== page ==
Choosing Tattoo Art Designs

Tribal back piece

Tattoo art designs drawn on paper are also called "flash." Flash can be an original design, hand-drawn by a local tattoo artist, or it can be a professionally printed drawing that's sold to shops and individuals around the world. Some tattooists are well-known for their flash art designs.

Styles of Tattoo Art Designs

Tattoo art is varied, ranging from basic images to intricate creations. It can be simple or sophisticated, demure or shocking, classic or creative. Tats can be brightly colored or shaded in gray.

Popular styles include:

  • Celtic, featuring geometric designs and intricately knotted lines.
  • Tribal, displaying strong lines and symbolic patterns.
  • Classic, also called Old School, including the eagles, pinup girls, and name banners across hearts that were popular decades ago.
  • New School, a modern take on classic tattoos. They're bold and bright, often with a touch of the surreal.
  • Religious, with Christian, Judaic, Hindu, Buddhist, or other sacred imagery.
  • Realistic, showing off the artist's skill at rendering animals, nature scenes, or the human body. Techniques called fineline and black-and-grey are often used for realistic-looking art.
  • Biomechanical, detailing real or imagined machinery that may seem to emerge from the body.
  • Japanese, with richly color images in the style of Japanese paintings.
  • Fantasy, picturing fairies and unicorns.
  • Gothic, incorporating dark images such as skulls or fallen angels.

In addition, there are Zodiac tattoos, military tattoos, feminist tattoos, and many other options. Great tattoo art designs can also combine styles or demonstrate a unique style of their own.

Tattoo Conventions

Tattoo in progress

Artists often bring samples of their work to tattoo conventions. They'll usually have photo albums showing off tats they've done. They may also bring photocopies of flash they've drawn, to sell to customers and other artists. If you buy flash at a convention and plan to have a tattoo of the design, here are some things to consider:

  • How complex is the design? Will another artist be able to duplicate it?
  • Does the flash come with a stencil? A stencil is a line drawing of the design, without color or shading. Your artist will use it to transfer the outline to your skin. Without a stencil, a design is more difficult to copy.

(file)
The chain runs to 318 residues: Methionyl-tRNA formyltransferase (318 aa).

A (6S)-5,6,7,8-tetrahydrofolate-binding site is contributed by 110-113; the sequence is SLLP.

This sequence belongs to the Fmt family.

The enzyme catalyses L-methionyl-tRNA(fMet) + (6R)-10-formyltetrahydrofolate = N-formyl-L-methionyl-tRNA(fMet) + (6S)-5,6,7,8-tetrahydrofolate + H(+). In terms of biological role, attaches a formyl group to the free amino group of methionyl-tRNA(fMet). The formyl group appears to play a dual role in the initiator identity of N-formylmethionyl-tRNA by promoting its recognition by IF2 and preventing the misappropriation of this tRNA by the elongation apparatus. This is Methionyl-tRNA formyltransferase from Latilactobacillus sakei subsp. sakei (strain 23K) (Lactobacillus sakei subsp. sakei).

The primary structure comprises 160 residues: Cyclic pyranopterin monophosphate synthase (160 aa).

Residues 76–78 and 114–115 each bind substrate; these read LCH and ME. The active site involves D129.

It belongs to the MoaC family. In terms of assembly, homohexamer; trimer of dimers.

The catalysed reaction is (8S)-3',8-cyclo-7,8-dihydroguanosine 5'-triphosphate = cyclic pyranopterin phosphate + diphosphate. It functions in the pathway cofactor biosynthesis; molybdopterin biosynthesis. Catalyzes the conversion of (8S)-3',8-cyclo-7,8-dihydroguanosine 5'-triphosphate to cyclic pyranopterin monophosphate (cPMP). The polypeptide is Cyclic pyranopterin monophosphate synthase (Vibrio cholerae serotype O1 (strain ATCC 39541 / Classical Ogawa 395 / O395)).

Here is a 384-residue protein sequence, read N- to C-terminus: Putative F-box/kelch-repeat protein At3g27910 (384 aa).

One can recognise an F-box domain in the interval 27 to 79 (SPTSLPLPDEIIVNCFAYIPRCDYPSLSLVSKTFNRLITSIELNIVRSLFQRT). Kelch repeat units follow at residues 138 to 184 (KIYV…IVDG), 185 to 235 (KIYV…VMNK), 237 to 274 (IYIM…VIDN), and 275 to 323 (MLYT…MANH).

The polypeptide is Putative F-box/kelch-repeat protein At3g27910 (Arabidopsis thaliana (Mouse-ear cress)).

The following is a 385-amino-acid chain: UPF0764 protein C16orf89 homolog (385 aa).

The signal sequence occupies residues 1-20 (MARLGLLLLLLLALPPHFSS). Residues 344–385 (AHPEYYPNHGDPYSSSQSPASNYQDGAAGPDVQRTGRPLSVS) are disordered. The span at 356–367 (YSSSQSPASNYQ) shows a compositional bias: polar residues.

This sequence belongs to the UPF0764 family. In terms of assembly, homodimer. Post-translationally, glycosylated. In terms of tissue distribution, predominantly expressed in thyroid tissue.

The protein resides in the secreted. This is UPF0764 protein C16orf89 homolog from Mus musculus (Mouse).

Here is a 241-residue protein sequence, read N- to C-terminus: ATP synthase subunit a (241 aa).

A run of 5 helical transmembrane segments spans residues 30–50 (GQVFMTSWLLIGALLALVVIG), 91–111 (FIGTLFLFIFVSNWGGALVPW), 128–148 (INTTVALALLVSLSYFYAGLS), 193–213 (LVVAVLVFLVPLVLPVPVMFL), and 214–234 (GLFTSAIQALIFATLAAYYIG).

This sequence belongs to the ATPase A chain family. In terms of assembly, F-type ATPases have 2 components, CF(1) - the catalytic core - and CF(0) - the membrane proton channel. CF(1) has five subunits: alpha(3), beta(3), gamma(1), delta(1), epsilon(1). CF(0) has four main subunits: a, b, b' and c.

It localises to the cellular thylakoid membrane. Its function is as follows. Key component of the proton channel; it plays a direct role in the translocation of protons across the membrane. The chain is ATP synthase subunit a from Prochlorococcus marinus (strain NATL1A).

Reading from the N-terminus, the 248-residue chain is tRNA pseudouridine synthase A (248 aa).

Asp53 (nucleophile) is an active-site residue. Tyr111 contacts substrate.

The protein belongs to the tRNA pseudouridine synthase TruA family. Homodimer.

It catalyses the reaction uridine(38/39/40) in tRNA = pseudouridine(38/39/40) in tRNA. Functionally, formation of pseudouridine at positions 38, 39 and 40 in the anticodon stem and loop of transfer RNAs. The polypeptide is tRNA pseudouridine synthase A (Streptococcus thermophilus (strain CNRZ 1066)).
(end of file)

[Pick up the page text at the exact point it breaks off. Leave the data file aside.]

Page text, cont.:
• How many copies of the flash were made? If it's a popular design, you may see your tattoo on other fans of the artist.

Tattoo Shops

Tattoo shop sign

Tattoo shops will often have sheets of flash art designs for customers to choose from. Many people prefer custom tattoos, but flash can be a starting point for an original design. Flash sheets have multiple variations on a design. There will likely be a sheet of rose tattoos, a page of eagles, a selection of hearts. You might also find motorcycles, dragons, unicorns, and other familiar tattoo images. If you see something you like, you can certainly go with that design. If you want something original, show the design to the artist and ask if he or she can create a custom tattoo that incorporates the elements you like.

If you're surfing the web, don't forget to visit individual shops' web sites. Artists sometimes post examples of their own, original work in the form of flash. You might find inspiration, or you might connect with an artist whose work you love.

Classic Designs

Classic flash, by old-school artists like Sailor Jerry, can be a fashion statement all its own.

  • Norman "Sailor Jerry" Collins was a famous tattoo artist whose classic designs were widely admired. His pin-up girls are still popular today.
  • Tom Berg worked in San Francisco in the early part of the 20th century. His art designs evoke the early 1900's and the Roaring 20's.
  • August "Cap" Coleman was based in Norfolk, Virginia. His designs were widely admired by other artists and by tattoo-loving sailors.
  • Bert Grimm set up shop in California in the mid-1900's, after training with several famous tattooists. He was known for the quality of his work and for his patriotic, nautical, and other classic designs.

Vintage designs can be hard to find. The web site Tattoo Archive has information about tattoo history and brief bios of some of the best-known artists, with examples of their work.

Ordering Online

There are so many online flash sites, it's impossible to review them all. New sites appear often, and established sites sometimes launch new sections. Depending on the site, flash can be downloaded for free, purchased as a file, or ordered on CD. Two well-known places to look for designs are Tattoo Johnny and Tattoo Now.

Tattoo Zone has over 1,500 flash art designs that are available for free. Many designs come from artists who are hoping to promote their work. Tattoo has a similar gallery of free designs.

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